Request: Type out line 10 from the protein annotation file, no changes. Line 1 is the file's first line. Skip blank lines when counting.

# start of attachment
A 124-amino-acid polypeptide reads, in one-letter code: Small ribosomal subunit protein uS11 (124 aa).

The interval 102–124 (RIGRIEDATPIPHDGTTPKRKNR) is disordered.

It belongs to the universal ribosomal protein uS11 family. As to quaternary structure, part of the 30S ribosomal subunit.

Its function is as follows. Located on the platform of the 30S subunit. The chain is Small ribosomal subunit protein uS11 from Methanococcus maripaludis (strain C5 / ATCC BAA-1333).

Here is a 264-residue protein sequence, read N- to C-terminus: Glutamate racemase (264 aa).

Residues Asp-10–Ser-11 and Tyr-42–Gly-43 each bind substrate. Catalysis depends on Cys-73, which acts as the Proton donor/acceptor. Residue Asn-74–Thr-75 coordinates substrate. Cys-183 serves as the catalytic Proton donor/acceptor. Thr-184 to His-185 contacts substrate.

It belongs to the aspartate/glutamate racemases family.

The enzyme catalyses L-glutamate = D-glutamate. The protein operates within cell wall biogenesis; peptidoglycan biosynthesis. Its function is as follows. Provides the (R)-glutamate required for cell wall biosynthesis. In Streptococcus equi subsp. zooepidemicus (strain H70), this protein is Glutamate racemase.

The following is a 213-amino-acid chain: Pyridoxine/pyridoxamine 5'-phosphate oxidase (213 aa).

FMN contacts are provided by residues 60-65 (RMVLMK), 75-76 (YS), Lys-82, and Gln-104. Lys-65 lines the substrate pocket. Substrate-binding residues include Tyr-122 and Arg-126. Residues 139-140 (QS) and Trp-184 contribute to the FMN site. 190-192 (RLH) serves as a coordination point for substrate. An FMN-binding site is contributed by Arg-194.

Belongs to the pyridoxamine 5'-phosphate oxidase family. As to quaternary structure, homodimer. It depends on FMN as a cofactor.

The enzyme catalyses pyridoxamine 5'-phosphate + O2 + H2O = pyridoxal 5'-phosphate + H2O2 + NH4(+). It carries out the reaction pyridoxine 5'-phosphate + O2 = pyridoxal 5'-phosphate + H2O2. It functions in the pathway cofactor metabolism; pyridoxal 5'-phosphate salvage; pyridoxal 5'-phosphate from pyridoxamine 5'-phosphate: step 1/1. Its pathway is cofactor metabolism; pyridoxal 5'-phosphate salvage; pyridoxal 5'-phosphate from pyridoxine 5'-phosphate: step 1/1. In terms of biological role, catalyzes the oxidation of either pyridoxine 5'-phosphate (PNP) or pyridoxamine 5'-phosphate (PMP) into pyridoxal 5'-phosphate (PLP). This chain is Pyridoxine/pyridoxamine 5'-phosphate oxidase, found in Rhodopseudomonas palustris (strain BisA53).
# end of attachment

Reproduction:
FMN contacts are provided by residues 60-65 (RMVLMK), 75-76 (YS), Lys-82, and Gln-104. Lys-65 lines the substrate pocket. Substrate-binding residues include Tyr-122 and Arg-126. Residues 139-140 (QS) and Trp-184 contribute to the FMN site. 190-192 (RLH) serves as a coordination point for substrate. An FMN-binding site is contributed by Arg-194.